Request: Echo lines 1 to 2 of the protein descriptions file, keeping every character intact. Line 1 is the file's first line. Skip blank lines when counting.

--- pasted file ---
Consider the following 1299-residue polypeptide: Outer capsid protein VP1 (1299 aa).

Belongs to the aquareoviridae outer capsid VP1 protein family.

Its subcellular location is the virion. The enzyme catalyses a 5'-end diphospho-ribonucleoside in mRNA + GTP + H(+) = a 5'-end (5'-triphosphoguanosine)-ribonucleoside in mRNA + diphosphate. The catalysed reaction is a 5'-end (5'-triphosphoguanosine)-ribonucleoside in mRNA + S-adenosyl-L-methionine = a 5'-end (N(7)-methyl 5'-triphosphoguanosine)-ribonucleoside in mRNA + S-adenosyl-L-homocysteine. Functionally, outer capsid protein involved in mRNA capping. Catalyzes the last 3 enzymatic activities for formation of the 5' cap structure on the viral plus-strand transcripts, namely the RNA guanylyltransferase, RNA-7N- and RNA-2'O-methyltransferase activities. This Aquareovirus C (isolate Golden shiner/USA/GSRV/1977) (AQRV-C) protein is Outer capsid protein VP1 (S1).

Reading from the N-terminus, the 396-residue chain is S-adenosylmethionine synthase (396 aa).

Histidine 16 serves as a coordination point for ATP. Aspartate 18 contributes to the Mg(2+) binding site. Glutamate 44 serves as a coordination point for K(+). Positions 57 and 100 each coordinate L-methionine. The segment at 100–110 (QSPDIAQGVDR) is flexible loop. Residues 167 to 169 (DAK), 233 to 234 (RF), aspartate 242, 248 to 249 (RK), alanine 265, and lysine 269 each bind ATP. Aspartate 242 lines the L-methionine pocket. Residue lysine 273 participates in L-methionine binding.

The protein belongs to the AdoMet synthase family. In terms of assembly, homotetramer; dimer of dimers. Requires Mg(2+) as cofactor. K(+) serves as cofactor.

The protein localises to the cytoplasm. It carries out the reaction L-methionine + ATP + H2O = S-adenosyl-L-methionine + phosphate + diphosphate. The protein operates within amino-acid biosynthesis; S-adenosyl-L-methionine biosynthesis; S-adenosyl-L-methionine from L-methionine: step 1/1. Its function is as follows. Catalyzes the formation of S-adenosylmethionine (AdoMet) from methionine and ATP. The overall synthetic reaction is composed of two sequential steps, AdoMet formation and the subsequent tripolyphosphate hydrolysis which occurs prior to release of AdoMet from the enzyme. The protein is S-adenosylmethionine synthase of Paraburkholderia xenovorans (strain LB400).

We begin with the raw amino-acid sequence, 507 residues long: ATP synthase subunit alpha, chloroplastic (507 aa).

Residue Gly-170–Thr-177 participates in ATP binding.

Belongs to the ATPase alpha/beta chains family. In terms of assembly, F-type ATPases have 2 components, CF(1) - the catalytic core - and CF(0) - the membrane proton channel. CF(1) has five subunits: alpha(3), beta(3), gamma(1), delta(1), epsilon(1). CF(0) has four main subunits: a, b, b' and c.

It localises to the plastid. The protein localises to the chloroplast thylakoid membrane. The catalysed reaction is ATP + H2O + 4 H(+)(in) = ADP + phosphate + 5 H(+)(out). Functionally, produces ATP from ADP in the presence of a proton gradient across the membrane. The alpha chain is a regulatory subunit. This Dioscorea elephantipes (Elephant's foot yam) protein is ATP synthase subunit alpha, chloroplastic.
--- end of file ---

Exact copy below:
Consider the following 1299-residue polypeptide: Outer capsid protein VP1 (1299 aa).

Belongs to the aquareoviridae outer capsid VP1 protein family.